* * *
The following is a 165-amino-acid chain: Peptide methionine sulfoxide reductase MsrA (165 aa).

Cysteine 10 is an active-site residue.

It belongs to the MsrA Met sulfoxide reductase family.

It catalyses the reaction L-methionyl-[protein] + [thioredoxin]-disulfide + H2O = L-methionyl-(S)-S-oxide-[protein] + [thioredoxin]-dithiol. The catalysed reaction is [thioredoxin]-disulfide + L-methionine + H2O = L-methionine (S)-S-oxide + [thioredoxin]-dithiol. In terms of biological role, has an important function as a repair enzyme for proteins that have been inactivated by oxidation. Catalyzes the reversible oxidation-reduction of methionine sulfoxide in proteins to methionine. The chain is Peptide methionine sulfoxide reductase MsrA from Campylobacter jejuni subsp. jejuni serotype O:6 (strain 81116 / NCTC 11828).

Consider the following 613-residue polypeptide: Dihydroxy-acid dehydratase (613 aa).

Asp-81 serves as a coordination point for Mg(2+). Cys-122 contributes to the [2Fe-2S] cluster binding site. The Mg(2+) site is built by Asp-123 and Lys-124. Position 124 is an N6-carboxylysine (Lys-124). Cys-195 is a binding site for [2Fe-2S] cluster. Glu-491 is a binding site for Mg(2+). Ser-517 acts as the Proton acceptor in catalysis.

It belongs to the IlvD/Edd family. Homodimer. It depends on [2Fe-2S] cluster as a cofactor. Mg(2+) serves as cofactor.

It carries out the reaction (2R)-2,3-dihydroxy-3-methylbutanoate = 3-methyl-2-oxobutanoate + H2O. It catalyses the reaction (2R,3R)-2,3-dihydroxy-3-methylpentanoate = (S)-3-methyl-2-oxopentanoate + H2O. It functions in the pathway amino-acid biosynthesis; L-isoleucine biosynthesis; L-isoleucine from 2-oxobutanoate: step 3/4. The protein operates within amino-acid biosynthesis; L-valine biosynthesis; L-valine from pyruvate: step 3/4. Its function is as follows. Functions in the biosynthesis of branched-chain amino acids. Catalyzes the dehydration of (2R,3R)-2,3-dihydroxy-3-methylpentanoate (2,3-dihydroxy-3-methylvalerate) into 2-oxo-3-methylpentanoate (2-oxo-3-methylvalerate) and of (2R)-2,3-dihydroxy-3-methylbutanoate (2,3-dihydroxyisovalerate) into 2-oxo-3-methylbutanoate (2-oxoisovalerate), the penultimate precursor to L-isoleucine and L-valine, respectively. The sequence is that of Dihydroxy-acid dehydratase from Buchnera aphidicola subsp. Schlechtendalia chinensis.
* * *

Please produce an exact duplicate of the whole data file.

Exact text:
The following is a 165-amino-acid chain: Peptide methionine sulfoxide reductase MsrA (165 aa).

Cysteine 10 is an active-site residue.

It belongs to the MsrA Met sulfoxide reductase family.

It catalyses the reaction L-methionyl-[protein] + [thioredoxin]-disulfide + H2O = L-methionyl-(S)-S-oxide-[protein] + [thioredoxin]-dithiol. The catalysed reaction is [thioredoxin]-disulfide + L-methionine + H2O = L-methionine (S)-S-oxide + [thioredoxin]-dithiol. In terms of biological role, has an important function as a repair enzyme for proteins that have been inactivated by oxidation. Catalyzes the reversible oxidation-reduction of methionine sulfoxide in proteins to methionine. The chain is Peptide methionine sulfoxide reductase MsrA from Campylobacter jejuni subsp. jejuni serotype O:6 (strain 81116 / NCTC 11828).

Consider the following 613-residue polypeptide: Dihydroxy-acid dehydratase (613 aa).

Asp-81 serves as a coordination point for Mg(2+). Cys-122 contributes to the [2Fe-2S] cluster binding site. The Mg(2+) site is built by Asp-123 and Lys-124. Position 124 is an N6-carboxylysine (Lys-124). Cys-195 is a binding site for [2Fe-2S] cluster. Glu-491 is a binding site for Mg(2+). Ser-517 acts as the Proton acceptor in catalysis.

It belongs to the IlvD/Edd family. Homodimer. It depends on [2Fe-2S] cluster as a cofactor. Mg(2+) serves as cofactor.

It carries out the reaction (2R)-2,3-dihydroxy-3-methylbutanoate = 3-methyl-2-oxobutanoate + H2O. It catalyses the reaction (2R,3R)-2,3-dihydroxy-3-methylpentanoate = (S)-3-methyl-2-oxopentanoate + H2O. It functions in the pathway amino-acid biosynthesis; L-isoleucine biosynthesis; L-isoleucine from 2-oxobutanoate: step 3/4. The protein operates within amino-acid biosynthesis; L-valine biosynthesis; L-valine from pyruvate: step 3/4. Its function is as follows. Functions in the biosynthesis of branched-chain amino acids. Catalyzes the dehydration of (2R,3R)-2,3-dihydroxy-3-methylpentanoate (2,3-dihydroxy-3-methylvalerate) into 2-oxo-3-methylpentanoate (2-oxo-3-methylvalerate) and of (2R)-2,3-dihydroxy-3-methylbutanoate (2,3-dihydroxyisovalerate) into 2-oxo-3-methylbutanoate (2-oxoisovalerate), the penultimate precursor to L-isoleucine and L-valine, respectively. The sequence is that of Dihydroxy-acid dehydratase from Buchnera aphidicola subsp. Schlechtendalia chinensis.